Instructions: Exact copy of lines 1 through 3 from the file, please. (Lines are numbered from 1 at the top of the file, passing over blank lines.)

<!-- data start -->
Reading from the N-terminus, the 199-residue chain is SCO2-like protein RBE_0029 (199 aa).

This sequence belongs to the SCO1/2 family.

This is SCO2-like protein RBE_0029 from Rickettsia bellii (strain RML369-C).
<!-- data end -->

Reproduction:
Reading from the N-terminus, the 199-residue chain is SCO2-like protein RBE_0029 (199 aa).

This sequence belongs to the SCO1/2 family.

This is SCO2-like protein RBE_0029 from Rickettsia bellii (strain RML369-C).